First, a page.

How do you navigate a gluten-free diet when traveling? Bring your own snacks? Find gluten-free restaurants along the way? Whether you’re a seasoned traveler, or a gluten-free newbie, this free LIVE CHAT over at Udi’s Gluten-Free Living Community is a great opportunity to share ideas and learn more about how to successfully handle a gluten-free diet while on the go. Tune in by visiting Udi’s Gluten-Free Living Community next Monday, July 1, at 8PM Eastern to join us! There will be prizes given away, courtesy of Udi’s.
Monthly Archives: June 2013
Going through life, I’ve learned a few things. I’ve learned to let go. I’ve learned to be okay with less than perfect. I’ve learned that it is better to be happy with the “right now” instead of dwelling on the past and worrying about the future. I’ve learned that sometimes, simple is best. And sometimes, I don’t need to “healthify” every single thing that passes my lips.
This is a big deal in my world. I am definitely what you might call a “healthy eater”. Around the time I went gluten-free, I started becoming more aware of the food I was putting into my body. My health wasn’t so great – gluten was starting to take its toll on my digestive system and my energy levels, among other things. So gradually, along with removing gluten (and then dairy) from my diet, I also removed processed foods, and for a while, even grains, beans, and sugar, in an effort to regain my health. I’ve been gluten-free now for right at 4 years, and in the past year, I’ve finally turned the corner and really have started to feel “better”. I’ve been able to eat things in moderation that previously would set off my oh-so-delicate digestive balance for days, sometimes weeks. So gradually, I’ve expanded my “allowed” foods. I eat grains, I sometimes eat beans, and sometimes, I even eat sugar.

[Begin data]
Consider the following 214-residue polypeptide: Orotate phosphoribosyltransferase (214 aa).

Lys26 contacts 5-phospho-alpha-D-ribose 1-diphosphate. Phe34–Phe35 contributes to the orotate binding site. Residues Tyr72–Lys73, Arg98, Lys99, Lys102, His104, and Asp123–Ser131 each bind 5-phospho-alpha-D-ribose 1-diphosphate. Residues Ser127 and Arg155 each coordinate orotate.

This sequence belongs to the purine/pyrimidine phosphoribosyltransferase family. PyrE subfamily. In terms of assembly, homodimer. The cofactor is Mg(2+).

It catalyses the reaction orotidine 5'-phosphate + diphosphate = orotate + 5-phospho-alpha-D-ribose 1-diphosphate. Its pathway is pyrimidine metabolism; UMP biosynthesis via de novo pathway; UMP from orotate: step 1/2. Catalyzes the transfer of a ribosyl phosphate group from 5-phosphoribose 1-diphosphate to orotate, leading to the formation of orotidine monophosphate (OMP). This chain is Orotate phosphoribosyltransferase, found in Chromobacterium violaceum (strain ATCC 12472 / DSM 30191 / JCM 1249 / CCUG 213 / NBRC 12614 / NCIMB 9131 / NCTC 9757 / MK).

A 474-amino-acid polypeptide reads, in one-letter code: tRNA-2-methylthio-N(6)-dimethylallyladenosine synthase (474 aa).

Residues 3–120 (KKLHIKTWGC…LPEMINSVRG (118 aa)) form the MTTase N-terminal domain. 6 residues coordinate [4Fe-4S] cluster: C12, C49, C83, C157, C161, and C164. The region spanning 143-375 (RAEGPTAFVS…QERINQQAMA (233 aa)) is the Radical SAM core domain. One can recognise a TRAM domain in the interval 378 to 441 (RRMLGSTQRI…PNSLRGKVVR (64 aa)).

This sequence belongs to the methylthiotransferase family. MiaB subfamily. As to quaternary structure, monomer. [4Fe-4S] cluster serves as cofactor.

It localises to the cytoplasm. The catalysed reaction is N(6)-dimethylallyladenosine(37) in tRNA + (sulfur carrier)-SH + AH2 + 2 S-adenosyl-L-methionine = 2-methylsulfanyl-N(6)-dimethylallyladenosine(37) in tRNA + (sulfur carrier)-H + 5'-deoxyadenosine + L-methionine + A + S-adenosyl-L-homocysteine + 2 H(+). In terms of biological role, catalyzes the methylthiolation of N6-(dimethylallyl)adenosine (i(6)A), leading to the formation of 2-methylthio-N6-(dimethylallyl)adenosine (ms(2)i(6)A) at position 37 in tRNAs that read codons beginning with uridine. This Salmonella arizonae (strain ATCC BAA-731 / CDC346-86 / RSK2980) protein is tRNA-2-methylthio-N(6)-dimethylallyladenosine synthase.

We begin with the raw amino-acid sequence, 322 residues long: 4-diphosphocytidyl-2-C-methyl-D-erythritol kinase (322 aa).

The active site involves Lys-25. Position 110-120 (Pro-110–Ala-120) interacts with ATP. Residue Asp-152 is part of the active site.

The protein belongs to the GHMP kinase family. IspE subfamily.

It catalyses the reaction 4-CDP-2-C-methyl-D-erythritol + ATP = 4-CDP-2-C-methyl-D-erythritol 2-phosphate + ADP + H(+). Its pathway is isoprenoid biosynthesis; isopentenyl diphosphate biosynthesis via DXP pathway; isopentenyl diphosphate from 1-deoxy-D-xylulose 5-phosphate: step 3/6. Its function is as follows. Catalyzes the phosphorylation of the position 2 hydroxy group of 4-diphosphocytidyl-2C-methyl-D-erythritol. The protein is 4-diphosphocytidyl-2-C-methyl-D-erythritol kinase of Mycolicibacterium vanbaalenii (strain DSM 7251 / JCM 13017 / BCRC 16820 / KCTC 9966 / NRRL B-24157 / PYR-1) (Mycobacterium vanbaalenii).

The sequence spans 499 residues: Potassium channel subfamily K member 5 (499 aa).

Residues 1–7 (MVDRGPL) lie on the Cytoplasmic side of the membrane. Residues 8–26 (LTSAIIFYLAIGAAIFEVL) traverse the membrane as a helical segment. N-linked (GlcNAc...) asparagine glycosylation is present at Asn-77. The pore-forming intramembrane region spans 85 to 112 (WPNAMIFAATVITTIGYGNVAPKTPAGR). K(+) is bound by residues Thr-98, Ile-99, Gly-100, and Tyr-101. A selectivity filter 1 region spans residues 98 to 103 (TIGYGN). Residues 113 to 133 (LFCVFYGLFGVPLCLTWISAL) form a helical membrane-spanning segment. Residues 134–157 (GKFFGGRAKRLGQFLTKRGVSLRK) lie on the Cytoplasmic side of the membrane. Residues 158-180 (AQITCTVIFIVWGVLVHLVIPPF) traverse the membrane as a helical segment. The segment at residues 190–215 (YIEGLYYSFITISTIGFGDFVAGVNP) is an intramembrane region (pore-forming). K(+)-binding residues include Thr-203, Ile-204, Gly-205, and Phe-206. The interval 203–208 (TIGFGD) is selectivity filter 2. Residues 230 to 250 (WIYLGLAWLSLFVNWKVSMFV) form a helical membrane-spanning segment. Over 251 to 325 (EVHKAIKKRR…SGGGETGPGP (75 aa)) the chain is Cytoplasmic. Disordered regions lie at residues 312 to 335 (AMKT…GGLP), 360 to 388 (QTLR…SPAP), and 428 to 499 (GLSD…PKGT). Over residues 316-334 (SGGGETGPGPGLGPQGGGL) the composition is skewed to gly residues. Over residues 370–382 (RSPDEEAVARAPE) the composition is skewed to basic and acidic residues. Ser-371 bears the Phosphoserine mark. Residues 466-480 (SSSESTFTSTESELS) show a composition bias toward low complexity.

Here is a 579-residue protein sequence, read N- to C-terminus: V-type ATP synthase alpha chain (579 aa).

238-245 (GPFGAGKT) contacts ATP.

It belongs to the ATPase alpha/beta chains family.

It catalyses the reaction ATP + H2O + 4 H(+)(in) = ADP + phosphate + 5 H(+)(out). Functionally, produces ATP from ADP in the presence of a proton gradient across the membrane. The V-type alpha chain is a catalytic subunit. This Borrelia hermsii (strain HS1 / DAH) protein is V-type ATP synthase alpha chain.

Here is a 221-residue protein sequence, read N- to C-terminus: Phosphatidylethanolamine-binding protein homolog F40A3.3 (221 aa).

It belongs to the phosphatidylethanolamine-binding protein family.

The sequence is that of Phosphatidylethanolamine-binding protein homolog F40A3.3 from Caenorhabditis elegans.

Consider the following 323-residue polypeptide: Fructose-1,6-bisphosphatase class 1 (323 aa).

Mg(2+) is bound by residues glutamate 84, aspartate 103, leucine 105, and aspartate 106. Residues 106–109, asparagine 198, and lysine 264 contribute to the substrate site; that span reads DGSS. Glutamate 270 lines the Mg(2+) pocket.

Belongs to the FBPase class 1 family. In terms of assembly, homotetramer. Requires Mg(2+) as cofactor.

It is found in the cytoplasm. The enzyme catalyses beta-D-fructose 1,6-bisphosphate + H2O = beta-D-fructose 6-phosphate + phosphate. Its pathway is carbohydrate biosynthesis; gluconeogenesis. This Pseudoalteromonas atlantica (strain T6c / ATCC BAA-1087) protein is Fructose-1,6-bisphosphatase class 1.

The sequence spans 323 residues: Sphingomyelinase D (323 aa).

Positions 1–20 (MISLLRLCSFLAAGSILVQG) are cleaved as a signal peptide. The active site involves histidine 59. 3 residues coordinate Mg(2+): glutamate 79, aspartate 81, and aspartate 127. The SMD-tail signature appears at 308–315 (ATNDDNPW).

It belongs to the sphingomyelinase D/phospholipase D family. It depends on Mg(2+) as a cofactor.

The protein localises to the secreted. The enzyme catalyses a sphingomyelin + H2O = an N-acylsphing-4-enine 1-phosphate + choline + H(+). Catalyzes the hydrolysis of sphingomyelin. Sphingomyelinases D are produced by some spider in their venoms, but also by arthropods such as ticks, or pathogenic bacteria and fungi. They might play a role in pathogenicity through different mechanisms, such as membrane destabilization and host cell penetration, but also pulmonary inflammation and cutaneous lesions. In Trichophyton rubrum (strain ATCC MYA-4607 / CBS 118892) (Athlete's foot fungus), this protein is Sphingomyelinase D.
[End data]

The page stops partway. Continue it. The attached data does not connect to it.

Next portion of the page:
What I really didn’t expect when going through this process was the mental hurdles I’d have to jump. Over the past 4 years, being at odds with my body which seemed to want to reject anything, trying to stay away from “offending foods”, and feeling deprived and overindulging in “off-limits” things anyway (never gluten, but sometimes sugar or grains – and I paid the price for it) caused me to become somewhat “scared” of foods. Some foods were bad. Some were outright demonized. Any amount of sugar was certain to give me diabetes, or at the least, send me down into a spiraling-out-of-control sugar binge. I’d get cancer if I consumed anything with preservatives. I’d cause damage to my intestines if I ate grains, and at best, I wasn’t honoring my body if I didn’t give it 100% nourishing, whole, organic, healthy foods. And all the while, I was afraid my digestive system would get worse if I deviated from the world of natural, whole meats, vegetables, nuts and the occasional piece of fruit. While I certainly would never have put these kinds of restrictions on someone else, I found that I’d landed myself smack in the middle of this world. I didn’t like it. It made me a little crazy, and definitely sucked all of the joy out of food.